“The case against Hizballah has grown as the world has witnessed the terrorist organisation's widespread and active complicity in the wanton slaughter of civilians in Syria in support of Bashar al-Assad and his allies.
“The previously held false distinction, between the ‘political’ and ‘military’ wings, was denied by even the group's leader Hassan Nasrallah, who said that, "The story of military wing and political wing is the work of the British".
“This has led to a situation where Hizballah supporters were free to parade the flags of this antisemitic terrorist organisation on the streets of London. following today’s announcement, we call on all of the relevant authorities to ensure that this will no longer be tolerated.
“The Government, and in particular the Home Secretary and the Foreign Secretary, have our thanks for their leadership on this issue and we encourage other countries to follow suit. We would hope that all political parties would back this measure to secure our community and the rest of the UK from the murderous, antisemitic terrorists of Hizballah. It is customary for terrorism proscriptions to be supported on a cross-party basis and we call on MPs and peers to back the motions in both Houses of Parliament this week.”
JLC Chair Jonathan Goldstein said:
“I want to commend the courage of my friend Ian Austin. Today he took the brave and difficult step in leaving the Labour Party. Ian, the son of a Holocaust survivor, has been unflinching in his support against growing antisemitism in this country. He joins other MPs who resigned on Monday and Joan Ryan, another stalwart ally of our community, on Wednesday. The Labour Party has forced allies like Ian and Joan to choose between their British values and anti-racism and a narrow partisanship that promotes anti-Jewish racism. They are both on the right side of history in saying loudly and clearly that neither of them will continue to be bystanders to the hate emanating from the Labour leadership.”
In March 2018, following the publication of historical allegations concerning the activities and departure in 2013 of the previous Chief Executive, Jeremy Newmark, the Trustees of the Jewish Leadership Council (‘JLC’) appointed an Independent Review Panel (‘the Panel’) to investigate the matter. The Panel comprised Dawn Freedman, a retired judge, Derek Zissman, a former Vice Chairman of the professional services group KPMG, and Michael Scott, a solicitor at Charles Russell Speechlys LLP. The members of the Panel subsequently appointed the independent forensic accountants Crowe UK LLP to assist with their review.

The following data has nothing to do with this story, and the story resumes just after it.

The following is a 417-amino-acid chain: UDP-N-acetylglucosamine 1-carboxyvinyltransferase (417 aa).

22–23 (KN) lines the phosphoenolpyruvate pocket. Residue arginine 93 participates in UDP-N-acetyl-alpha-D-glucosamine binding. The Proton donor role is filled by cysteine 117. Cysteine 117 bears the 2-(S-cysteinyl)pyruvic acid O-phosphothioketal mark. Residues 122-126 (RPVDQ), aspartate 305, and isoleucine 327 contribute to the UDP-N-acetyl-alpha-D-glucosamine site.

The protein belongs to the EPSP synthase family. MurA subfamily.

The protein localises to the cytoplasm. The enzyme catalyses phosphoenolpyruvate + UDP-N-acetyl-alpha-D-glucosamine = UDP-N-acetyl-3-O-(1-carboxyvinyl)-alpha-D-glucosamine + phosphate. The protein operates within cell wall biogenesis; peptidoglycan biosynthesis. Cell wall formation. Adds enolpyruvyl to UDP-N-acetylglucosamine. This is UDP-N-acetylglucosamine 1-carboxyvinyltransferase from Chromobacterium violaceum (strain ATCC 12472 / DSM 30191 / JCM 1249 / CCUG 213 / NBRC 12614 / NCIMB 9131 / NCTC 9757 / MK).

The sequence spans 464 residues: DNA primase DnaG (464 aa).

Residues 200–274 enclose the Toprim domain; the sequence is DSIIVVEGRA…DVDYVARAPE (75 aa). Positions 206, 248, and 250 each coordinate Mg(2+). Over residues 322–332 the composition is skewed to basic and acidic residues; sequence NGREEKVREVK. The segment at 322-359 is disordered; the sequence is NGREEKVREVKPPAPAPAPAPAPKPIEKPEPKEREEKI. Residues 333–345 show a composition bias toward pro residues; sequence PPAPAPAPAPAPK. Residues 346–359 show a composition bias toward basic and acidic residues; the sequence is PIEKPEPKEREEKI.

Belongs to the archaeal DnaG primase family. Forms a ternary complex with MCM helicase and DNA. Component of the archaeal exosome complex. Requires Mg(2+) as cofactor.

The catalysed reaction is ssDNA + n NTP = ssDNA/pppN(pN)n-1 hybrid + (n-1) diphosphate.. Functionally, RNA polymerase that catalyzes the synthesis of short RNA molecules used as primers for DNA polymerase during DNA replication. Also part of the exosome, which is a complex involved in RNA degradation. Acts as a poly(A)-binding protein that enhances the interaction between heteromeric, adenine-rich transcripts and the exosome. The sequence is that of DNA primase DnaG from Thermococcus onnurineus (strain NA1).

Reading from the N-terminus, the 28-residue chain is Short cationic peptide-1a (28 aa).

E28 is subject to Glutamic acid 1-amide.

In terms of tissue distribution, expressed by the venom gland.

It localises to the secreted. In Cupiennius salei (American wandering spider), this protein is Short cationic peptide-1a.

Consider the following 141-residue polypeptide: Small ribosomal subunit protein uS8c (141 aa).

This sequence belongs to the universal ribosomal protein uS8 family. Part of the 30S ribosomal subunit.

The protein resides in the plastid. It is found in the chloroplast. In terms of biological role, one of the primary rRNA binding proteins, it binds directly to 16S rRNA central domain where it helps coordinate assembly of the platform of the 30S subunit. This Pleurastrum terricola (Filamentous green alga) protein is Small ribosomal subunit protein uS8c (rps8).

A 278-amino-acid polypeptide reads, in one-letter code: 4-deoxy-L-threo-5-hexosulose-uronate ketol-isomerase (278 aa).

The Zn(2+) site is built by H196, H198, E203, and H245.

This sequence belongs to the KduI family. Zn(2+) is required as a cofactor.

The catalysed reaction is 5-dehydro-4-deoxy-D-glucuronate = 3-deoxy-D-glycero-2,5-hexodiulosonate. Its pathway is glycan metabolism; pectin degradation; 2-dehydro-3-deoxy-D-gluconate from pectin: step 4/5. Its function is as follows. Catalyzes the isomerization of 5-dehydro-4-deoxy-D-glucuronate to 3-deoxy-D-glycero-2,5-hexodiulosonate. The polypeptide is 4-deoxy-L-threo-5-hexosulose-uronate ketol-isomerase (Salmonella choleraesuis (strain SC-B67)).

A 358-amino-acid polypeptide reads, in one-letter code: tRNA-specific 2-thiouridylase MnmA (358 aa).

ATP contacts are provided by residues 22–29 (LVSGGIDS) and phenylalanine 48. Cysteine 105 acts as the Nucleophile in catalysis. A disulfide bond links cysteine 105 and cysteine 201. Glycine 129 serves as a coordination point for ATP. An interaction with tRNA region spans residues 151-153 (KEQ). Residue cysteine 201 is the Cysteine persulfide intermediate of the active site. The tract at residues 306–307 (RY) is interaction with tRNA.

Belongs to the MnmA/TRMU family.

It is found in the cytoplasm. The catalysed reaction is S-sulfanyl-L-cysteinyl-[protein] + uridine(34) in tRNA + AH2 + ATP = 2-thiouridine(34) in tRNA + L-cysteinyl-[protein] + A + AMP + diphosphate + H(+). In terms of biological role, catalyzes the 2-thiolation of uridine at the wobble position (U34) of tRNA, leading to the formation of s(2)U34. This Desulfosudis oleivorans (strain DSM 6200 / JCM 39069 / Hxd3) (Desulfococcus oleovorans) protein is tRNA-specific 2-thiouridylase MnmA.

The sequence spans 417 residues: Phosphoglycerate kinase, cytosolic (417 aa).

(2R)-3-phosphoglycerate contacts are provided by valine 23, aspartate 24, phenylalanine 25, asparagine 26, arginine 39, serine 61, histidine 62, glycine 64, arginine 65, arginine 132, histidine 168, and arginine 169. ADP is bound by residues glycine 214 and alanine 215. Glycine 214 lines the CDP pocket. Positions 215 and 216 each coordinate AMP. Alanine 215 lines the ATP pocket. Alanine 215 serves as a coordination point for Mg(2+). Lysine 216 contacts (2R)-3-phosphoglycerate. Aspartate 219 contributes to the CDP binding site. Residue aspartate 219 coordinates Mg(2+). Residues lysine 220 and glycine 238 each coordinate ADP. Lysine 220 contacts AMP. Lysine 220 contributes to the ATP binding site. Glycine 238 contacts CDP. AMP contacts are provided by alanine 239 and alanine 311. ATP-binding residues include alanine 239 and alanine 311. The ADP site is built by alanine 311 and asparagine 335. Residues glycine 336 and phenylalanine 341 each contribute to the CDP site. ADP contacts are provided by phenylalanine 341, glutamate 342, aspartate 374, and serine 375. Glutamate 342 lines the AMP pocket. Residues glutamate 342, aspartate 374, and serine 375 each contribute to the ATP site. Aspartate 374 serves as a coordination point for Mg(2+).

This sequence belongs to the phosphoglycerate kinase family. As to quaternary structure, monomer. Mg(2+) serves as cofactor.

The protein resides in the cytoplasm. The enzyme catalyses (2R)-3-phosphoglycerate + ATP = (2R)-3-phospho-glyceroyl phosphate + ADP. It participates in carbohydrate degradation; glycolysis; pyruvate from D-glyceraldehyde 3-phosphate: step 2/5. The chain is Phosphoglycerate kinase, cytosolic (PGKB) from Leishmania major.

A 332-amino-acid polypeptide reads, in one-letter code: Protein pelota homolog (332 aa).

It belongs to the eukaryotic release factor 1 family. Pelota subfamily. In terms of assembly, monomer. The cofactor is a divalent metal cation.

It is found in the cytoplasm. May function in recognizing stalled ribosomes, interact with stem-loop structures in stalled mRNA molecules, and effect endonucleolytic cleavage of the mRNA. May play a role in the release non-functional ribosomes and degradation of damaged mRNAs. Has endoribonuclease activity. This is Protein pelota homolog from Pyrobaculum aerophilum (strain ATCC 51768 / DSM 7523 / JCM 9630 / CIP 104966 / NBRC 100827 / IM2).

The Terms of Reference were agreed with the Charity Commission:
- To consider the decisions taken by the 2013 Trustees in relation to the allegations raised in the 2013 Internal Report and Mr Newmark’s resignation and whether all decisions were reasonable and were taken in the best interests of the JLC.
- To consider the question of the financial irregularities revealed by the 2013 Internal Report and consider if the JLC suffered a material loss in 2013.
- To undertake a review to ensure that the current internal financial processes of the JLC in 2018 are adequate and fit for purpose.
The Independent Review Panel’s report was delivered to both the Charity Commission and the Trustees of the Jewish Leadership Council on 31 January 2019.
Today, the JLC is publishing on its website the Panel’s Report together with the JLC’s response to the Panel’s recommendations; the JLC is also making available the statement received from Jeremy Newmark, the JLC’s former CEO.
Commenting, the JLC’s Chairman, Jonathan Goldstein, said:
“I would like to start by expressing our sincere gratitude to the whistle blower. Their bravery in highlighting serious concerns was a great service to the charity and the wider community.
I would also like to thank the Independent Panel for their time, expertise and care in undertaking this in-depth review to ensure that we fully understand what lessons can be learned.